By analyzing posts on Twitter, Facebook, Reddit and Instagram, two D.C.-based technologist built some algorithms to track voter sentiment in real-time, and is sharing the results through a new website.
The rudimentary site Choice.org was recently built by WilyFish CTO Michael St. John with support from Stevan Lieberman, WilyFish CEO and an attorney for Greenberg & Lieberman. The pair cofounded WilyFish in 2014 alongside the company’s CMO, Michael Leifer, to create a brand-protection system that automates the process of finding and flagging potential brand-abuse — or simply where brands are being used — and takes action based on what it finds, Lieberman said.
While developing the WilyFish platform, the company’s founders realized that they needed to take social media into account. St. John built a “sentiment analysis” to include social media since those sites are a big area for brand exposure.
“I’ve always been a tech guy, trying to build the impossible for other companies — whether it was coding e-proms [erasable programmable read-only memory] for machinery or building recognition systems, it was all fun,” St. John told Technical.ly about how he got his start in tech and entrepreneurship. “I figured, why not take the next step and start a company and help others while doing what you love.”
The creators behind the Choice.org answered some questions via email about how the tech was built and what you can expect to find when you visit the site. Check out the explanation of their process below.
Disclaimer from the team: They wanted to make sure the site went live as soon as possible, so the formatting and layout can look a little wonky as they tweak it. Try zooming your screen out to 80% if you’re having issues viewing without text overlap.
Why did you decide to build Choice.org?
Everyone’s of course watching the election. We were interested in this as a civic project, where hopefully we can try to help inform voters, journalists, and political analysts out there while also testing our algorithm. We were also interested in if we could galvanize people to go vote, which is why we added the League of Women Voters material to our site, too.
What kind of information can users expect to get when they visit the site?
The system both shows a real-time score — what people are saying about Joe Biden and Donald Trump at that moment — and it currently allows for recorded data to show how people reacted during the last debate. It’s a prototype of what we’re installing into WilyFish. The “Likeness Score” that we include on WilyFish will have a timeline, so users can see how opinion changed over time, and also allows users to enter their own keywords to compare.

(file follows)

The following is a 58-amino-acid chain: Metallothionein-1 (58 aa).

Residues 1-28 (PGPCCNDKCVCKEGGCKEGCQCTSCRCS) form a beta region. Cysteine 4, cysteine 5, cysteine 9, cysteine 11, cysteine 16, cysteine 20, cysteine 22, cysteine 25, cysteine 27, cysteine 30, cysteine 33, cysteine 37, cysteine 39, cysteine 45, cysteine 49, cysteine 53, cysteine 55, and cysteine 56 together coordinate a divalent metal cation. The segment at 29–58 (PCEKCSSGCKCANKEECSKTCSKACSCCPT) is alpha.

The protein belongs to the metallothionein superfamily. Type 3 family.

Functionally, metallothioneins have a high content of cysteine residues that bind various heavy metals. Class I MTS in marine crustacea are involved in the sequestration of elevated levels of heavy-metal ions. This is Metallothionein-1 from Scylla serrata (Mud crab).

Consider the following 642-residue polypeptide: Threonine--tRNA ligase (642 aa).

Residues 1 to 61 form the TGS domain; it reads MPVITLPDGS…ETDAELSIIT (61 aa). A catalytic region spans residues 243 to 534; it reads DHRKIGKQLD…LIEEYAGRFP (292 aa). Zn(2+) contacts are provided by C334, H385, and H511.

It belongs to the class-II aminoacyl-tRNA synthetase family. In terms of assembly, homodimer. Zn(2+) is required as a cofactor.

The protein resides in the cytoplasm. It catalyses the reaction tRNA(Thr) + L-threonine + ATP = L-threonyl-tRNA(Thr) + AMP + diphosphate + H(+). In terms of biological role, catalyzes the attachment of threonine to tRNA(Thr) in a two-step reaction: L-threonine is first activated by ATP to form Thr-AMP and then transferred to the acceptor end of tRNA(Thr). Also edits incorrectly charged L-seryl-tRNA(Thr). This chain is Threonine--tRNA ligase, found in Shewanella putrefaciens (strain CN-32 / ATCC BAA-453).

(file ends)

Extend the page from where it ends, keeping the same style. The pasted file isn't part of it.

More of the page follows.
How did you build the algorithms to track voter sentiments in real-time?
- Backend: Java, Python
- Some of the tools we used for the process: PyTorch, Apache Storm, Redis, Vertx
Rather than only treating individual tweets and comments, we also group them into conversations. If you do single tweets, you can’t flesh out context — sarcasm, things like that. In politics, people like to take things out of context — this algorithm takes everything in context.
So the algorithm takes all those factors into account, and comes up with a better score, which it then classifies into a “sentiment.” The classifier takes various other metrics into account, as well: For example, words in all-caps or multiple exclamation points can emphasize the sentiment in some cases. Curse words tend toward the negative side; “likes” obviously are positive.
We also had to account for different numbers of tweets — there’s six times as many tweets talking about Trump as Biden, because Trump puts out so many tweets, and people seem to respond to every single one of them. If we didn’t do that, no matter what, Trump would “win,” because he has so many more tweets that are about him. That’s why we built our likability analysis, and then combined it with the sentiment analysis to create what you’re seeing.
In doing this in real time, it allows us to get a glimpse into how discussions are going about the keywords and the candidates — it gives us a solid basis whether people are liking Trump or liking Biden based on the analysis of the words within each tweet.
What happens to the site after the election?
We’re not sure yet. But we’d love to expand the site to cover other political races in the U.S. and beyond.
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